GENII is not particularly “user friendly” and can initially be difficult to understand. Please look in the \FRAMES\Documentation directory that is installed with the code and review the “Getting Started with GENII” directions. It is necessary to:
- Define a scenario of exposure and create the appropriate Conceptual Model diagram in FRAMES
- Individually enter the appropriate values in each module’s User Interface
- Run each module
- Decide how best to view the intermediate and final results.
Some users have reported significant decreases in speed. We have found that Microsoft Endpoint Protection antivirus software scans output files excessively. If you are using this antivirus software, we recommend that you set it to not scan the \FRAMES directory and its subdirectories.
No, GENII users are required to complete a non-disclosure agreement (NDA) for their copy of the software. The NDA states that the user agrees not to share their copy of GENII with any third party without obtaining prior written permission from the NRC.
Many parts of GENII are legacy Fortran coding; Fortran is not adept at handling “strings” of text. In particular, there are limits on the length of filenames – which includes the complete path of the file name. In addition, the current Fortran implementations scan the file names until they end – or until they come to a space. Thus, a location such as c:\Program Files fails because the codes think that they are looking at a file named c:\Program and get lost.
It is likely that you are using a recent operating system, either Windows 8 or Windows 10. Both of these have features that interfere with Visual Basic coding used in the FRAMES and GENII User Interfaces. (Thank you, Microsoft.) We have found that it is necessary to disable the touch screen capabilities of computers running these operating systems while using FRAMES and GENII. The following has been found to resolve the issues:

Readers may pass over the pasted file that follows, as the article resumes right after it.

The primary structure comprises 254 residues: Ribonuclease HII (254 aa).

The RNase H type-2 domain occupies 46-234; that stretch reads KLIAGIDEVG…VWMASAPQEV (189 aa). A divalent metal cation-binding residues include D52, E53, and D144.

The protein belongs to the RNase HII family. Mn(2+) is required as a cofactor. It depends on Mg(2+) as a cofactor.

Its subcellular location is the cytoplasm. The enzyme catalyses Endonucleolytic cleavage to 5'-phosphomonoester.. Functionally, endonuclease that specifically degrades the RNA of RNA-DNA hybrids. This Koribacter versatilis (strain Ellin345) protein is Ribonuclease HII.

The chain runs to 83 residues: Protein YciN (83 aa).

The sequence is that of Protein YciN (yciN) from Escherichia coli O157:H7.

- Access the Device Manager: In Windows 10, this is usually found using Control Panel > Administrative Tools > Computer Management > Device manager.
- Click on Human Interactive Devices
- Run each module
- Disable the capabilities for:
- HID Compliant Touch Screen
- HID Compliant Pen (if applicable, e.g. for Microsoft Surface computers).
This will allow the VB TreeView control to function normally. The settings may be returned to normal at the completion of a Frames/GENII session
Not as written. However, the user can run GENII on a Mac Windows emulator or virtual machine.
In addition to the limitations on spaces in file names, some of the older GENII executable files are limited to the original DOS file name structure of 8 character names with 3 character suffixes. You should always make sure that the names you assign to GENII cases are 8 characters or fewer.
Some European computers use a different set of defaults than US computers ("," rather than "." for decimal, words other than "True" and "False" for logicals). Check in the computer’s “Control Panel”/”Region and Language” – set to “English (United States)”. Note that many of the intermediate files are written by Visual Basic, which will adapt to the host language – but that the underlying Fortran routines expect the dot “.” as a decimal and “T” or “True” and “F” or “False” (as a minimum) for logical settings. The settings may be returned to normal at the completion of a Frames/GENII session. A "Change Settings" routine provided by some Italian users (in Italian!) is included in the FRAMES directory for resolving these issues if needed. (If you can’t figure out the Italian, use the manual method of going to “Control Panel”/”Region and Language” – set to “English (United States)”…).